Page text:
What to Know About Propylene Glycol in Foods

The food you buy from grocery stores can contain many ingredients. Some additives enhance flavor, while others help in food preservation. One common ingredient is propylene glycol, primarily found in salad dressing. It's also present in many cosmetics, dog food, and hygiene products.

What Is Propylene Glycol?

Propylene glycol is a colorless, nearly odorless, thick liquid. It has a variety of uses beyond being a food additive. It's used in many products because it helps them maintain their consistency, moisture, and texture. 

Propylene glycol also has other names, including:

  • Trimethyl glycol
  • Methyl ethyl glycol
  • Dihydroxypropane
  • Propanediol

Sometimes people confuse it with ethylene glycol. They both have low melting points and are used in antifreeze, but they’re not the same.

The product comes in various grades for use in different applications. Apart from being used as a food additive, propylene glycol is also an active ingredient in engine coolants, airplane deicers, enamels, paints, varnishes, and polyurethane cushions.

Propylene glycol has been found in some of the most hazardous waste sites in the country, but in normal amounts, it’s not considered unsafe. But the fact that it’s also an ingredient in antifreeze raises concerns about the possible side effects of eating any food contaminated with it.

Foods that Contain Propylene Glycol

Propylene contains many properties that are beneficial to packaged foods. Many food manufacturers use it to lengthen the shelf life of their processed foods. Examples of packaged foods that contain the product include:

  • Seasoning blends
  • Dried soups
  • Salad dressings
  • Baking mixes for foods like cakes, muffins, cinnamon buns, biscuits, cupcakes, and pancakes
  • Powdered drink mixes
  • Flavored teas
  • Soft drinks
  • Alcoholic beverages
  • Food coloring
  • Flavoring extracts
  • Highly processed snacks
  • Fast foods
  • Flavored popcorn
  • Cake frosting
  • Ice cream flavors
  • Mass-distributed baked desserts
  • Marshmallows
  • Dried coconut shreds
  • Sauces
  • Sour cream
  • Potato salad
  • Macaroni
  • Cheese

Apart from using it as a preservative and flavor enhancer, food manufacturers also use propylene glycol as an emulsifier, a texturizer, and a processing aid to enhance food's appearance.

Potential Health Risks of Propylene Glycol in Food

People against the use of propylene glycol in food argue that its levels in food are beyond what the World Health Organization recommends. According to the World Health Organization, the acceptable amount is a maximum of 25 milligrams of propylene glycol per kilogram of your body weight.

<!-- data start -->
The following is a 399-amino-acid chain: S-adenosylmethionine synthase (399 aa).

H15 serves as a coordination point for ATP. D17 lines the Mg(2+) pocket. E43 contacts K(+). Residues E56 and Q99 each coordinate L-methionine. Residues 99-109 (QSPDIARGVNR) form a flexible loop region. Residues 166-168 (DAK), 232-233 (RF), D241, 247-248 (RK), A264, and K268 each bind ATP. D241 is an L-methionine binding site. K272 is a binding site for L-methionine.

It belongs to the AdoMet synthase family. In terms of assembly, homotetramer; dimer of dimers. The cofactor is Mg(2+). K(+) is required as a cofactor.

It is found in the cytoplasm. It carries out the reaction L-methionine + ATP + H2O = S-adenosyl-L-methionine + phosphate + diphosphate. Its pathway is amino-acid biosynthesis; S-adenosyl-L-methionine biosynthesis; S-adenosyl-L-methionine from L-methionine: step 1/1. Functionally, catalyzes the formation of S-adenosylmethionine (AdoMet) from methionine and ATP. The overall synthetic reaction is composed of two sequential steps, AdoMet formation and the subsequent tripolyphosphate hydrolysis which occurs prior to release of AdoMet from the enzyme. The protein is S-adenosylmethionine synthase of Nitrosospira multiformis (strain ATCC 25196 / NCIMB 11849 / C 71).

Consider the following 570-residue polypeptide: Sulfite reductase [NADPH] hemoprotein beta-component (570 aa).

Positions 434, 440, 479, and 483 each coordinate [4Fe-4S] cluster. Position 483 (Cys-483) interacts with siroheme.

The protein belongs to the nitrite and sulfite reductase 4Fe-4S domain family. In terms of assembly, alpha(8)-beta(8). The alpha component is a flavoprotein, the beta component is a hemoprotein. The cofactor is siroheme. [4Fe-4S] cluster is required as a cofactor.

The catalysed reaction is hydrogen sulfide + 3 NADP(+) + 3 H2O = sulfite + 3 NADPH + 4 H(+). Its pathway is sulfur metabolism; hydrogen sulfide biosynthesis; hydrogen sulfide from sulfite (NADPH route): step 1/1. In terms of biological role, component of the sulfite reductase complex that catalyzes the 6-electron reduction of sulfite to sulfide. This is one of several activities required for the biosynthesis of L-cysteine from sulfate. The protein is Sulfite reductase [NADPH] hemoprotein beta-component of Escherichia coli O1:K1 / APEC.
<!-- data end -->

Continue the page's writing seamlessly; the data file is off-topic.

Continued

Toxicity from propylene glycol is rare. Some people still recommend reducing your dietary sources of it, citing the following potential health risks:

Worsened kidney and liver disease symptoms: If you have normal liver and kidney function, your body can easily remove propylene glycol. About 45% of the compound gets out of the body through the kidneys unchanged. The body breaks down the rest into lactic acid.

In large quantities, lactic acid can build up and lead to kidney failure and acidosis. Acidosis means your body can’t remove the acid as fast as it should, leading to toxicity. If you have kidney or liver disease, the process of eliminating the compound is also slow. The main sign of toxicity is depression of your central nervous system, causing a low heart rate, slow rate of breathing, and loss of consciousness.

Allergic reactions: A small number of people are allergic to propylene glycol. The most common signs are skin reactions, dermatitis, and a rash on the face or the whole body.

Increased risk of a heart attack: When propylene glycol is injected in high amounts, it leads to rapid heart rate, heart rhythm problems, or low blood pressure

How to Avoid Propylene Glycol in Your Food

Most processed foods contain at least some propylene glycol. While it is a low-toxicity substance, you may develop health complications if you eat foods that have it in large quantities. The best way to protect yourself is to avoid products that contain the substance. Instead, eat more fresh whole foods.

WebMD Medical Reference Reviewed by Melinda Ratini, DO, MS on June 17, 2021

Sources

SOURCES:

ACDSCAMP: “Propylene Glycol.”

ACS Publications: “Process Designs for Converting Propylene Glycol to Acrylic Acid Via Lactic Acid and Allyl Alcohol.”

Agency for Toxic Substances and Disease Registry: “PROPYLENE GLYCOL.”

American Journal of Clinical Pathology: “Rapid and Specific Quantification of Ethylene Glycol Levels: Adaptation of a Commercial Enzymatic Assay to Automated Chemistry Analyzers.”

Case Reports in Endocrinology: “Acute Renal Failure Secondary to Inadvertent Propylene Glycol Overdose with Single-Day High-Dose Vitamin D (Stosstherapy).”

EFSA Journal: “Re‐evaluation of propane‐1,2‐diol (E 1520) as a food additive.”

Encyclopedia of Toxicology: “Vitamin A.”

Flavor Science: “Reactions of Propylene Glycol with the Constituents of Food Flavorings.”

International Journal of Toxicology: “Safety Assessment of Propylene Glycol, Tripropylene Glycol, and PPGs as Used in Cosmetics.”

Journal of the American Academy of Dermatology: “Propylene glycol dermatitis.”

Journal of the American College of Toxicology: “Final Report on the Safety Assessment of Propylene Glycol Stearate and Propylene Glycol Stearate Self-Emulsifying.”

Journal of Toxicology: Clinical Toxicology: “Unusual D-Lactic Acid Acidosis from Propylene Glycol Metabolism in Overdose.”

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The Agency for Toxic Substances and Disease Registry: "Toxicological Profile for Propylene Glycol." 

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